Guest Blogger: Katie Mackintosh
Imagine if we planned services around the 15-20 per cent who need them the most, rather than the other way around?
Speaking at Voluntary Health Scotland’s sold out health inequalities seminar in Glasgow last week, Dr Pauline Craig, Head of Equality, NHS Health Scotland observed that if public services were to think differently and begin from this new starting point they would be clamouring to get the vital input of the voluntary health sector who work closely with those most deeply affected by health inequalities.
The public sector needs to be challenged, she said, and it needs to access the voices that it can struggle to hear.
The voluntary health sector has a lot to share about the lived experiences of those affected by health inequalities – as the 10 case studies featured in Voluntary Health Scotland’s ‘Living in the Gap: a voluntary health sector perspective on health inequalities in Scotland’ report demonstrate. It works with the most vulnerable people in society, supporting them to address critical issues and to make progress in their lives. Its services are creative, relevant and reactive with a positive focus on asset-building, preventative approaches and flexible, holistic service delivery. However, more work is needed to optimise the impact of the voluntary health sector.
The second event in Voluntary Health Scotland’s Living in the Gap seminar series on health inequalities explored how, through improved partnership working with the public sector, the voluntary health sector could play a greater role in reducing the impact of health inequalities on individuals, families and communities.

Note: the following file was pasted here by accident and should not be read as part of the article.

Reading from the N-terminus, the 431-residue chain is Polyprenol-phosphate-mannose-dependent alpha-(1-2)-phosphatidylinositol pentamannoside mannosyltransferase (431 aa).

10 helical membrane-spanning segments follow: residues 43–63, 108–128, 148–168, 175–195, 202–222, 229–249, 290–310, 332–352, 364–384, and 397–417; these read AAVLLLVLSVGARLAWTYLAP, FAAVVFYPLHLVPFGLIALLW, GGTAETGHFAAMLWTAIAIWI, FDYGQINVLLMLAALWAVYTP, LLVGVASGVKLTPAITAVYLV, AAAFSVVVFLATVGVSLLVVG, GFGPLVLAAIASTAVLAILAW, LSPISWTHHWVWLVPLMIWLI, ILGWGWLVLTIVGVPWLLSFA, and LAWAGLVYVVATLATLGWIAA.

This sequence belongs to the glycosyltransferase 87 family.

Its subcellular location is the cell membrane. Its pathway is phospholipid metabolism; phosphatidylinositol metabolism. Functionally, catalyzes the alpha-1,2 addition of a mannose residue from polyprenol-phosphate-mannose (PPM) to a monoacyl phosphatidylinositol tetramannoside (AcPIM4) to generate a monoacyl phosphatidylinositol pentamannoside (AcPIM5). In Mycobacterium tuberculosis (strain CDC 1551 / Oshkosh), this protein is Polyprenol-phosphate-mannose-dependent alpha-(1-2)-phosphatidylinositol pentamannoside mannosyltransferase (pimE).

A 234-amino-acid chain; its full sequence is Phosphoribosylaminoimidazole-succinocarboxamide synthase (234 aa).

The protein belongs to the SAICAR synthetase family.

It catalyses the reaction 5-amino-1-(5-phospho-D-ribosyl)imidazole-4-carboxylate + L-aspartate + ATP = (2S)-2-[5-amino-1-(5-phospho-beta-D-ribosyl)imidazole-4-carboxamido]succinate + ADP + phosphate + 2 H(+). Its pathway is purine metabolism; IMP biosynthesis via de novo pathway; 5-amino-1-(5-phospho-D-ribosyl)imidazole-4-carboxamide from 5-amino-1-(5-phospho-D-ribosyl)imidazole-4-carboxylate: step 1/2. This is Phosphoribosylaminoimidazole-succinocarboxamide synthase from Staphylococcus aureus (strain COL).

The inequalities they face are stark.
95 per cent of boys under 15 in the affluent area of Jordanhill will live until they are 65 and above.
In Bridgeton – just ten miles away but worlds apart – it is only 60 per cent.
These differences aren’t random. They are socially determined. The decisions that are made politically and socially have contributed to these health inequalities and so we will need to look further upstream, not just at an individual level, and be prepared to make difference choices as a society if we genuinely want to reduce health inequalities.
There is an opportunity ahead of next year’s Scottish elections for the Voluntary Health Sector to share its valuable experience and work with local candidates on local issues in order to build future connectedness to the Scottish Parliament and decision makers.
Health inequalities are everyone’s business and to mitigate, prevent and, eventually, undo these unfair differences in society we will have to work together.
The next Living in the Gap event will be in Dundee on 1 October. You can book your place for free, here: http://ow.ly/RkURY